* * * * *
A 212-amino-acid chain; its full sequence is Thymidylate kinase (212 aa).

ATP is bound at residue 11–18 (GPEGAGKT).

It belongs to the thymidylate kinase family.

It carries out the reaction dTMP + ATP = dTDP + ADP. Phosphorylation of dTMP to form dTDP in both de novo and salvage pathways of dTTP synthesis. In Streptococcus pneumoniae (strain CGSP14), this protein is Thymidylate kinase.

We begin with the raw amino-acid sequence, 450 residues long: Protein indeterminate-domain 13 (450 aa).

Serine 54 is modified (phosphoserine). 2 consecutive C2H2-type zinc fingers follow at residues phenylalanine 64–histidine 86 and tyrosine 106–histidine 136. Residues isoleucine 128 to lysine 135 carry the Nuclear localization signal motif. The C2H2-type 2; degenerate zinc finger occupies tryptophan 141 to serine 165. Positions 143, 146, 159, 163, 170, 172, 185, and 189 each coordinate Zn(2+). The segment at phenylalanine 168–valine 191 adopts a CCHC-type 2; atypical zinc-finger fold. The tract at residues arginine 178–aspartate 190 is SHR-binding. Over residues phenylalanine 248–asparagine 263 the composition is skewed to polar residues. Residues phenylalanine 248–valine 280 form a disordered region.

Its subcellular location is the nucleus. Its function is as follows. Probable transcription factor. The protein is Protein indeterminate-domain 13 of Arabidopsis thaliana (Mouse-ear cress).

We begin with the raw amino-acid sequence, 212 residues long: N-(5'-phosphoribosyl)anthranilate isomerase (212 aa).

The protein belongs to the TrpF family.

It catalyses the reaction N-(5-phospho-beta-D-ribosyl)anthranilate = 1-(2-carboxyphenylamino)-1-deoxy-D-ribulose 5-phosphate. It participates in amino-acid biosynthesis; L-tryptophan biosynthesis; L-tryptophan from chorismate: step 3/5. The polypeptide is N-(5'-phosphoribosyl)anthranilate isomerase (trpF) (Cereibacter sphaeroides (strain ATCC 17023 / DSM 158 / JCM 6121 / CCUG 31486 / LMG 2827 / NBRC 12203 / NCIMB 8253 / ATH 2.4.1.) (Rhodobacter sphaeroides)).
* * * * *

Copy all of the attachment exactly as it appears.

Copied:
A 212-amino-acid chain; its full sequence is Thymidylate kinase (212 aa).

ATP is bound at residue 11–18 (GPEGAGKT).

It belongs to the thymidylate kinase family.

It carries out the reaction dTMP + ATP = dTDP + ADP. Phosphorylation of dTMP to form dTDP in both de novo and salvage pathways of dTTP synthesis. In Streptococcus pneumoniae (strain CGSP14), this protein is Thymidylate kinase.

We begin with the raw amino-acid sequence, 450 residues long: Protein indeterminate-domain 13 (450 aa).

Serine 54 is modified (phosphoserine). 2 consecutive C2H2-type zinc fingers follow at residues phenylalanine 64–histidine 86 and tyrosine 106–histidine 136. Residues isoleucine 128 to lysine 135 carry the Nuclear localization signal motif. The C2H2-type 2; degenerate zinc finger occupies tryptophan 141 to serine 165. Positions 143, 146, 159, 163, 170, 172, 185, and 189 each coordinate Zn(2+). The segment at phenylalanine 168–valine 191 adopts a CCHC-type 2; atypical zinc-finger fold. The tract at residues arginine 178–aspartate 190 is SHR-binding. Over residues phenylalanine 248–asparagine 263 the composition is skewed to polar residues. Residues phenylalanine 248–valine 280 form a disordered region.

Its subcellular location is the nucleus. Its function is as follows. Probable transcription factor. The protein is Protein indeterminate-domain 13 of Arabidopsis thaliana (Mouse-ear cress).

We begin with the raw amino-acid sequence, 212 residues long: N-(5'-phosphoribosyl)anthranilate isomerase (212 aa).

The protein belongs to the TrpF family.

It catalyses the reaction N-(5-phospho-beta-D-ribosyl)anthranilate = 1-(2-carboxyphenylamino)-1-deoxy-D-ribulose 5-phosphate. It participates in amino-acid biosynthesis; L-tryptophan biosynthesis; L-tryptophan from chorismate: step 3/5. The polypeptide is N-(5'-phosphoribosyl)anthranilate isomerase (trpF) (Cereibacter sphaeroides (strain ATCC 17023 / DSM 158 / JCM 6121 / CCUG 31486 / LMG 2827 / NBRC 12203 / NCIMB 8253 / ATH 2.4.1.) (Rhodobacter sphaeroides)).